shadow fitzroy

shadow fitzroy

Perhaps this dialog of ours is taking place between two beggars named Kublai Khan and Marco Polo; as they sift through a rubbish heap, piling up rusted flotsam, scraps of cloth, wastepaper, while drunk on the first sips of bad wine, they see all the treasure of the East shine around them.

— Italo Calvino (1972, p. 104)

A summoning spell can be a deceptively simple thing. I had apparently just conjured one.

Two days after I dared my witchy self to play for real, I returned to the game without this exhortation specifically in mind. I simply walked, as I had always done, and tried to settle into that sweet spot between attention and expectation. The awareness of attunement, which as Graham Joyce (2014) observed in his musings about walking and brainwaves, usually takes about 20 minutes to achieve. Beta descending to alpha; slowing down, slowing down.

On this day however I seemed to walk myself into an even deeper modulation. A frequency of witchy weirdness, almost like a lucid dream. I was in the practice of naming the photo album from each walk by its date and place, but when I got home that evening and uploaded the images from the day I simply named the album shadow fitzroy. The next day I tried to capture the experience in writing, but as I revisit those words now they are glaringly inadequate.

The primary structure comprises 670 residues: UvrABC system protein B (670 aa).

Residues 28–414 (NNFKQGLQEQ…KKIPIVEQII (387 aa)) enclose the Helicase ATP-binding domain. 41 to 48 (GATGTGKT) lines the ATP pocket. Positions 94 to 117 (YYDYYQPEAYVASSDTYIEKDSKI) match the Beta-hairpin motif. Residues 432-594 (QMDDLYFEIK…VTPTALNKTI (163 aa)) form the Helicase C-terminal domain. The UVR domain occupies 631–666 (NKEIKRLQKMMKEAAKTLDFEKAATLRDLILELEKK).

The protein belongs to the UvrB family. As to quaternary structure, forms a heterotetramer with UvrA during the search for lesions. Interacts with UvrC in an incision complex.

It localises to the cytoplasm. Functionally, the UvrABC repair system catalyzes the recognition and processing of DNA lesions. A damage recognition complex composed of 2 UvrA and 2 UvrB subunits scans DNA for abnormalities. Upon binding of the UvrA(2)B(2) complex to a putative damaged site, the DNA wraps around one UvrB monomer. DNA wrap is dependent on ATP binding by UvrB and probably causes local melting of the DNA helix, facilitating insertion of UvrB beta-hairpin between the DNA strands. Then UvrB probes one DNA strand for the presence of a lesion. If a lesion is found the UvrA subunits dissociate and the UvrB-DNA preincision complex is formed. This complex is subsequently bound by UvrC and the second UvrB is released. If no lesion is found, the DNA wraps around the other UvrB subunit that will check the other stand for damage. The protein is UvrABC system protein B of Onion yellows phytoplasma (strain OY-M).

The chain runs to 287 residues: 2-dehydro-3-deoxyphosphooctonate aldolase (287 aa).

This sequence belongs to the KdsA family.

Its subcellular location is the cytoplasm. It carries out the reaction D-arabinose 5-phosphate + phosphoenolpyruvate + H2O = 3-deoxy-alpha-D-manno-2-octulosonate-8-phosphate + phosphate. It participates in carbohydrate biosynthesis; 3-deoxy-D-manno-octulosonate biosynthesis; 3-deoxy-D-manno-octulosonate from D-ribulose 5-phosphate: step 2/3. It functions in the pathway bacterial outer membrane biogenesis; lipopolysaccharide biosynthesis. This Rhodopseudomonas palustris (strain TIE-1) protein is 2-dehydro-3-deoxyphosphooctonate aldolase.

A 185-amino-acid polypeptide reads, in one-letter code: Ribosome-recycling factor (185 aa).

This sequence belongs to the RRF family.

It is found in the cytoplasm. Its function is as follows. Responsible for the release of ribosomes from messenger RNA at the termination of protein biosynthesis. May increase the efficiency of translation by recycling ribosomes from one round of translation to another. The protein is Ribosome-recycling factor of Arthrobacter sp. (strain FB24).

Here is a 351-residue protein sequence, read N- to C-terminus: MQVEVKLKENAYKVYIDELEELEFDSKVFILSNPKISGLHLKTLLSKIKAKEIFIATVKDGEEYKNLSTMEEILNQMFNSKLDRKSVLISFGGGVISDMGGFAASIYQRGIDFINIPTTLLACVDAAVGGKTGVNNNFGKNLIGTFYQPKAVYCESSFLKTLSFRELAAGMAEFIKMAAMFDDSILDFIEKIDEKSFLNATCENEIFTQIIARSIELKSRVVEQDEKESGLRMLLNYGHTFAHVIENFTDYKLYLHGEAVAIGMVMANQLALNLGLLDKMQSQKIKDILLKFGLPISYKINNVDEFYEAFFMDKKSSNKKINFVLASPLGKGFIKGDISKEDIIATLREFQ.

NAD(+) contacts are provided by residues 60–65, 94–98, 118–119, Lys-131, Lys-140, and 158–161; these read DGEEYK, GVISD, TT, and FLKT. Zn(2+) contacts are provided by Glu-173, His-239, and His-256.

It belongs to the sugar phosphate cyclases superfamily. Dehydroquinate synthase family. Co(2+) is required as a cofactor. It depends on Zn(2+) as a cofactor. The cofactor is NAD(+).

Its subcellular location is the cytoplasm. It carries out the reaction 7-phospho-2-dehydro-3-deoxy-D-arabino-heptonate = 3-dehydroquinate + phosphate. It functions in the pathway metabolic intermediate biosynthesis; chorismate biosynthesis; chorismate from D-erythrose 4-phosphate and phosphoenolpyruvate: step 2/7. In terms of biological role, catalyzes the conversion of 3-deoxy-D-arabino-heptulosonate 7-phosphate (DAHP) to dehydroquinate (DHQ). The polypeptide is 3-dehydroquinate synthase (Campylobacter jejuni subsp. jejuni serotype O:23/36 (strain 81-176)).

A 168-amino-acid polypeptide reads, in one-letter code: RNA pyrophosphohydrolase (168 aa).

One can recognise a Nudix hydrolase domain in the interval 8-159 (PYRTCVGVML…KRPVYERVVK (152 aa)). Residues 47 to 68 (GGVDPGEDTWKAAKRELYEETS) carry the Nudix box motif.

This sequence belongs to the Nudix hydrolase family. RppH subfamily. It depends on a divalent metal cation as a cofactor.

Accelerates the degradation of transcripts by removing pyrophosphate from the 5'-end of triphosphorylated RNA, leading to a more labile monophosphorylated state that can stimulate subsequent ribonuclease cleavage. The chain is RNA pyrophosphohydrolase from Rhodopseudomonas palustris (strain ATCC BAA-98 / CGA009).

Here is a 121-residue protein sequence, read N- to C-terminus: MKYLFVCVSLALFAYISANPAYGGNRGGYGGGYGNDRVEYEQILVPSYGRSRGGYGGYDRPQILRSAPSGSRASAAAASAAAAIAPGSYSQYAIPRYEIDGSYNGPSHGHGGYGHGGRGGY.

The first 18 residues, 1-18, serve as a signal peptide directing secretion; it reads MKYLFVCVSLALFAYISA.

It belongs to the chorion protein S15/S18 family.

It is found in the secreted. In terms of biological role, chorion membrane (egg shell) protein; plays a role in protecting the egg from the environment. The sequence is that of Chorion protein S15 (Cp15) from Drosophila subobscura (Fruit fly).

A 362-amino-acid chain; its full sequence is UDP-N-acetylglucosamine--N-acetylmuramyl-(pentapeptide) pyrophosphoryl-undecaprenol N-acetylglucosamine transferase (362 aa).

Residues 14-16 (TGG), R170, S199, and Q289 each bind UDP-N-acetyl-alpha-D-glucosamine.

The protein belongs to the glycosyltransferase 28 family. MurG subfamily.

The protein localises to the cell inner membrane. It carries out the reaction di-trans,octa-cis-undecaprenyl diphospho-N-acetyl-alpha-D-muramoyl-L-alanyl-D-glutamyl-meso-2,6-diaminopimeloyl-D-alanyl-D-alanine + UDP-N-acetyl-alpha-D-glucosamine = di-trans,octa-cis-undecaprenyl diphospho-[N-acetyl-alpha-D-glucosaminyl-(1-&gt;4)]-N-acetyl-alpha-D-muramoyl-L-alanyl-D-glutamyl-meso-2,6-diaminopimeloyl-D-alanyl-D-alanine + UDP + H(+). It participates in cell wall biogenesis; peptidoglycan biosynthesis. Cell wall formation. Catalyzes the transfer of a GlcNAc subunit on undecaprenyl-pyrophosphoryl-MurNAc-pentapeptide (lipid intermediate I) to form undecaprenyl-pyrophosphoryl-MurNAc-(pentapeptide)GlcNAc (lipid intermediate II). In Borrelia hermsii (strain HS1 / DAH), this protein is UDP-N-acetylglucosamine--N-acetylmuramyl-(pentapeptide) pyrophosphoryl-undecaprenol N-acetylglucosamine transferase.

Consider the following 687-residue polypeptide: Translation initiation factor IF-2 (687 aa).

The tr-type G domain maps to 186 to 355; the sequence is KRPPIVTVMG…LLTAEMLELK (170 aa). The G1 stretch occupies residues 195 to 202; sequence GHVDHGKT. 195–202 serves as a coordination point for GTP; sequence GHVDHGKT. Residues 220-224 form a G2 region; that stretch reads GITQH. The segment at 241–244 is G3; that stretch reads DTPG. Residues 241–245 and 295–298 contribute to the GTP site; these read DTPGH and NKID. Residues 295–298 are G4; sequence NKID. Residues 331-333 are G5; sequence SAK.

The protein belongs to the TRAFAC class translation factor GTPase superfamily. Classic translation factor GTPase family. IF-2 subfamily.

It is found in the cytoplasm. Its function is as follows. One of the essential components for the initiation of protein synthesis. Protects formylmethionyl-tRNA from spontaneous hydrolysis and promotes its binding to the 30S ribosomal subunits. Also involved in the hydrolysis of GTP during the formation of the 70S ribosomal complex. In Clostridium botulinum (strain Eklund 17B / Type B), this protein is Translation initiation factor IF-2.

The game had changed, and so had I.

05 October 2015

Yesterday was made of shadow and light. Today walking home from Woolies, beautiful little whirlwinds of pollen and leaf litter catching the late sun. Thinking about beauty, about darkness. How do I work with them together? Can I? And then the realisation that has been so long in coming: accept things as they are. The heat, the fatigue, the heavy grocery bags, the walk home. Lungs, muscles, clouds, feet.

A neighbourhood opens itself slowly. It takes time and trust; patience and curiosity; persistence and bravery. Every time I think I’ve seen all of Fitzroy, gone down every laneway and more than once, something new reveals itself. I don’t know of any other place so folded in on itself, so dense with violence and filthy jagged beauty. I left the house intending to make my way down into East Melbourne and possibly over to Richmond, but Fitzroy caught me in its eddies and swirled me gently back into itself. Each time I thought to leave it would lean in and whisper another secret — something luminous; something dangerous. It showed me things that I could not make sense of, did not want to make sense of. For hours I remained transfixed, until my own body broke the spell with its need for food and water — and as it turned out, rest.

I’m beginning to feel something with this place. Not about it, but with it. Becoming integrated, although hardly in a communal sense — I rarely talk to people when I’m out. Something deeper, like a mouldy glimmer in my soul. A shadow deepening into material existence. Sinking in, feeling the streets yield to me like a lover. But this is not romantic. I’m still afraid of getting cut by dirty glass, stepping on a needle, turning down the wrong laneway at just the wrong moment. I’ll still wear my boots when I go out.